Middle-Grade Review: Twelfth by Janet Key

 

About This Book:

 

Twelve-year-old Maren is sure theater camp isn’t for her. Theater camp is for loud, confident, artsy people: people like her older sister, Hadley—the last person Maren wants to think about—and her cinema-obsessed, nonbinary bunkmate, Theo. But when a prank goes wrong, Maren gets drawn into the hunt for a diamond ring that, legend has it, is linked to the camp’s namesake, Charlotte “Charlie” Goodman, a promising director in Blacklist Era Hollywood.

When Maren connects the clues to Shakespeare’s Twelfth Night, she and her new friends are off searching through lighting booths, orchestra pits, and costume storages, discovering the trail and dodging camp counselors. But they’re not the only ones searching for the ring, and with the growing threat of camp closing forever, they’re almost out of time.

 

*Review Contributed by Mark Buxton, Staff Reviewer*

 

Be Yourself

 

What worked:
The book has an effective hook right from the start, as the acting instructor for a summer theater camp disappears. The other counselors and the camp’s owner have no idea what’s happened, and it creates a mystery. The mystery deepens once she’s found and reveals she’d been kidnapped and interrogated for information. Apparently, someone believes a valuable diamond is hidden somewhere in the camp, and the kidnapping adds an element of danger to the problem.
The main plot follows Maren and Theo as they deal with the mystery, the day-to-day drama of camp life, and the preparations for the camp’s production of Shakespeare’s “The Twelfth Night”. It’s Maren’s first time coming to camp, reluctantly, but Theo is a camp veteran and prefers to be addressed as they or them due to being trans. Other gender identities are included in the book as related issues are addressed. For some reason, an anonymous person (or ghost) sends Maren cryptic messages related to lines in the play that will help her find the diamond. Theo agrees to help along with a couple of other campers. Maren’s character is intelligent and logical, so she’s well-prepared to take on the whodunit. Maren also deals with thoughts about her older sister’s depression and she’s forced to sort through her mixed emotions.
The book has a variety of subplots, including alternate chapters about the life of the camp founder’s daughter, Charlie. It’s revealed that Charlie’s character identifies more with males and has something to do with the missing diamond. Charlie finds it easier to live as a man, but life gets complicated when a beautiful actress enters the picture. The hidden feelings and secrets that follow lead to a tragic end. However, these characters create the mystery that Maren is trying to solve.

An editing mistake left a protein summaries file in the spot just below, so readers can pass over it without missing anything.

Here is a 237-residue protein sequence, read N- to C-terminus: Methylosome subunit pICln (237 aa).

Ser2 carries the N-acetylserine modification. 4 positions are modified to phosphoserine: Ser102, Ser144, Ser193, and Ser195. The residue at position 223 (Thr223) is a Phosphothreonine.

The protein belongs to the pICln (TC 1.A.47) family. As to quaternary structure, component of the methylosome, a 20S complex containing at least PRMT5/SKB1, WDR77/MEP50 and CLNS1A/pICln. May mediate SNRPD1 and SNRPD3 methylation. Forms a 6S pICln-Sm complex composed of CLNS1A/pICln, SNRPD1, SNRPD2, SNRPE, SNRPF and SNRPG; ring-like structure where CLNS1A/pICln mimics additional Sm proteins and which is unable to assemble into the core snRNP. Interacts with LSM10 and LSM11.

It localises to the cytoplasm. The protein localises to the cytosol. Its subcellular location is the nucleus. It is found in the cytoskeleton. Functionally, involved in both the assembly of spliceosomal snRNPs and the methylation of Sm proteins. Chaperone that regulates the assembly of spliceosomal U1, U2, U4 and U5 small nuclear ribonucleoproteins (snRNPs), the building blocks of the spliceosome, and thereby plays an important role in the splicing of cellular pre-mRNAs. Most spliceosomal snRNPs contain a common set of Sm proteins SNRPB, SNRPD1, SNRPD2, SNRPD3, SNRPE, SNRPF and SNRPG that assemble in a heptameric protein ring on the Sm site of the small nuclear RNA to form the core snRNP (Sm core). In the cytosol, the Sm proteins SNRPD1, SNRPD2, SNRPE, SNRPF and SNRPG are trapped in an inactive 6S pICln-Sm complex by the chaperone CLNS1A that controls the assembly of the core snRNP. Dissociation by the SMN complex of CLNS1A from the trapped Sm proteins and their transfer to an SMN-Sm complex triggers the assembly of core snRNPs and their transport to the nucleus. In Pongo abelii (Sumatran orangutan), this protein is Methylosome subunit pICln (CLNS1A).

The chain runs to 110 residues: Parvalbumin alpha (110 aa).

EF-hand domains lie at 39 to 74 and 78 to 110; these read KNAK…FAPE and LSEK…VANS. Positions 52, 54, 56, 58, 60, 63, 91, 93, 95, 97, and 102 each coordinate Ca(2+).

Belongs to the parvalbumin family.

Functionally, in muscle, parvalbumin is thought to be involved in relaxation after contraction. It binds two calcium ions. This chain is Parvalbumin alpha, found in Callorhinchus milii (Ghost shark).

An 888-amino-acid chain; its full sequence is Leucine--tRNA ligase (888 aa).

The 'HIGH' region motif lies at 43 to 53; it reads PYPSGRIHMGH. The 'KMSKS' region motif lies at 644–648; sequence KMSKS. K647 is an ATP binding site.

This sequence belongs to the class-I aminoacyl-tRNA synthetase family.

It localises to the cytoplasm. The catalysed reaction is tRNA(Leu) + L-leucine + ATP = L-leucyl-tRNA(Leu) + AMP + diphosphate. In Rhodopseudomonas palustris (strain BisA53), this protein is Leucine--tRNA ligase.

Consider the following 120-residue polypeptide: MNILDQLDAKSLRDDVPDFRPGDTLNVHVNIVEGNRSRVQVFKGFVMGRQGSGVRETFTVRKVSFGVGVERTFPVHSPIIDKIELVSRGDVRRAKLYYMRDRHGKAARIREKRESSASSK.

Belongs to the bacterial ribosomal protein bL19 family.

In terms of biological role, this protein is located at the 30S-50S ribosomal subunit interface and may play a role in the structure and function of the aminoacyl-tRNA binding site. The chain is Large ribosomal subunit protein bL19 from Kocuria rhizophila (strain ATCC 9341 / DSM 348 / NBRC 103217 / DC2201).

Theo is the most entertaining character, as they’re determined to film a movie while at camp. They carry a camera everywhere, constantly filming, and this creates an issue late in the book. Their character has an insatiable hunger, and they finish Maren’s leftovers at every meal. They wear unique, colorful vests all the time, and they have relentless energy for camp life and sleuthing. They have an ongoing conflict with a self-centered, vain girl, but Theo handles it better than her. Theo’s enthusiasm for life and solving the mystery is contagious, and readers will come to enjoy the character too.
What didn’t work as well:
The setting of a theater camp in the middle of nowhere is a bit unusual. While the story is guided by the camp’s performance of the classic Shakespeare play, not a common interest of most young people, readers can still identify with other aspects of camp life. Maren’s reflections about her sister and her friends are engaging and will help readers make personal connections.
The Final Verdict:
Be yourself. “The Twelfth Night” and the search for the missing diamond steer the story and support subplots for a myriad of intriguing characters. Their compelling issues will engage readers, and I recommend you give it a shot.

 

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